Specific locus of control. There are several examples of specific locus of control scales. Donovan and O'Leary (1978) have created a 25-item Drinking Locus of Control scale rated on a forced-choice format pairing internal and external control alternatives. A sample pairing is, "I feel so helpless in some situations that I need a drink" vs. "Abstinence is just a matter of deciding that I no longer want to drink." Among a sample of women who were recovering alcoholics, internal drinking locus of control predicted abstinence from drinking, waiting a longer period of time before starting to drink, drinking less on the first occasion of drinking, and drinking for fewer consecutive days (Koski-Jannes, 1994).

The four-item Weight Locus of Control scale, developed by Saltzer (1982), assesses how one's weight is determined, ranging from internal to external determinants. The scale is rated on a 6-point Likert scale (strongly disagree to strongly agree). A sample item is, "Being the right weight is largely a matter of good fortune." Among those with an internal sense of weight locus of control, personal attitudes towards weight loss predict weight loss intentions. However, among those with an external sense of weight locus of control, normative beliefs predict weight loss intentions (Saltzer, 1981).

Self-Control/Self-RegulationRosenbaum (1980) developed a 36-item scale of self-control, rated on a 6-point Likert scale ranging from +3 (very characteristic of me; extremely descriptive) to -3 (very uncharacteristic of me; extremely nondescriptive). The scale measures four components of self-control:

  1. cognitive control of emotional and physiological responses (12 items);
  2. application of problem-solving strategies (11 items);
  3. ability to delay gratification (4 items); and
  4. self-efficacy (9 items).

Examples of sample items are, "When I do a boring job, I think about the less boring parts of the job and the reward I will receive when I finish," and "When I am feeling depressed, I try to think about pleasant events." Diabetic women with greater self-control engaged in a greater number of general health practices (e.g., exercise, nutrition). Self-control mediated the effect of depression on health practices (Zauszniewski & Chung, 2001).

Realistic/Unrealistic ControlRealistic and unrealistic control. Zuckerman, Knee, Kieffer, Rawsthorne, and Bruce's (1996) Realistic and Unrealistic Control Scales consist of 33 items measured on a 7-point Likert scale ranging from "strongly agree" to "strongly disagree." Separate measures of realistic (18 items) and unrealistic control (15 items) are obtained. An example of a realistic control item is: "Success in life depends mostly on how hard you study or work." An example of an item measuring unrealistic control is: "There is no such thing as misfortune; everything that happens is the result of our own doing." A stronger sense of realistic control was associated with less risky sexual behavior while unrealistic control was associated with more risky sexual behavior (Zuckerman et al., 1996).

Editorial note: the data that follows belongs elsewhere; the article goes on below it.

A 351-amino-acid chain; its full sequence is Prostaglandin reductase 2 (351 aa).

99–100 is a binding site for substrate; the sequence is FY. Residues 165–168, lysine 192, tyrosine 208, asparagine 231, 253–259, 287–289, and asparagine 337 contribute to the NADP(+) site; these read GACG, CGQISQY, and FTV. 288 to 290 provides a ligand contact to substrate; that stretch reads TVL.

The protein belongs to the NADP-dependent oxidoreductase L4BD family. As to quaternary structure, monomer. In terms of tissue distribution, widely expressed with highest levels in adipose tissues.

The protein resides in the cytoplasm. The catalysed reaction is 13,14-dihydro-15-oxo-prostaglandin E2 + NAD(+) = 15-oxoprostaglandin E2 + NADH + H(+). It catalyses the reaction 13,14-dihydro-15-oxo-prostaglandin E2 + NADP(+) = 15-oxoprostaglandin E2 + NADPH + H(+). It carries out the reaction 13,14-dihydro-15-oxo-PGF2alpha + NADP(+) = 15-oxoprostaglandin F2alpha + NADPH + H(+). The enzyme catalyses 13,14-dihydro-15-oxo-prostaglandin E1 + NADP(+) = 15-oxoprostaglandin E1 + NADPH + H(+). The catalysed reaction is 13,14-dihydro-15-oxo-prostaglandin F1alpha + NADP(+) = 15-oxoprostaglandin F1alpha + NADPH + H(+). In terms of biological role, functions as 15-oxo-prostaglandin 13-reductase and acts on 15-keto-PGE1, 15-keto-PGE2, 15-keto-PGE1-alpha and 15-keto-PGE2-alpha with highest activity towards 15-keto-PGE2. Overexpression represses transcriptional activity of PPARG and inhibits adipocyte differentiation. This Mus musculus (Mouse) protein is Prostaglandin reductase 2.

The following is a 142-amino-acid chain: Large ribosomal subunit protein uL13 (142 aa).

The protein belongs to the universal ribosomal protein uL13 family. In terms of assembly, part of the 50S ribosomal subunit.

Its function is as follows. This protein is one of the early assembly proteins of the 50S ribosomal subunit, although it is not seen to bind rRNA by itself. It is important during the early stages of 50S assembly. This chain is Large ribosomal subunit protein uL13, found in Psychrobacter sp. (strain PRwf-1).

Illusory control. The Illusory Control Scale by Friedland, Kienan, and Regev (1992) assesses control over uncontrollable events via hypothetical situations; for instance, by asking the respondent to indicate whether they would rather choose their own lottery ticket numbers or rely on the machine to choose. The scale consists of 5 items assessed on a 10-point Likert scale (e.g., "let the machine choose for me" to "choose the ticket myself"). The Illusory Control Scale was associated with greater use of illusory (i.e., ineffective) HIV-protection strategies among college students and gay men in the community (Thompson, Kent, Thomas, & Vrungos, 1999).

Desire for Control/Preferences for InvolvementDesire for control. The Desire for Control Scale (Burger & Cooper, 1979) consists of 20 items rated on a 7-point response scale from "Does not apply to me at all" to "Always applies to me." Sample items are, "I enjoy having control over my own destiny," and "I enjoy being able to influence the actions of others." Higher desire for control is positively related to engagement in more health protective behaviors (as cited in Burger, 1992).

Desired control. Reid and Zeigler's (1981) Desired Control Scale contains 70 items rated on a 5-point response scale from "strongly agree" to "strongly disagree." The scale consists of two subscales: desire of outcomes (desired control; 35 items), and beliefs and attitudes (which assesses control expectancy of outcomes; 35 items). Sample items are: "How important is it to you that you maintain your health?" (desired control) and "I can rarely get out to do things I want" (beliefs and attitudes). To date, no health behavior studies have been conducted using this scale.

Decision involvement questionnaire. Thompson, Pitts, and Schwankovsky (1993) have developed a measure of decision involvement. Respondents read four vignettes describing various medical problems and rate who should make the treatment decision on a 5-point scale from "the doctor alone" to "you alone." A sample vignette is, "Suppose you fall and seriously injure your knee. There are two treatment programs that are medically appropriate for your condition. You can either have surgery that will be painful and require bed rest for a month OR you can enter a twice-a-week rehabilitation program for a year. Both have a 90 percent chance of success." Participants had a stronger preference to be involved in medical decisions that did not require medical expertise than those that did require expertise (Thompson et al., 1993).

Control StrategiesThe Health Engagement Control Strategies (HECS; Wrosch, Schulz, & Heckhausen, 2002) is a nine-item measure rated on a 5-point scale: "almost never true" to "almost always true." Sample items include, "I invest as much time and energy as possible to improve my health," and "I do whatever is necessary to be as healthy as I possibly can be." To date, no health behavior studies have been conducted using this scale.

5. References

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Last Updated
September 24, 2020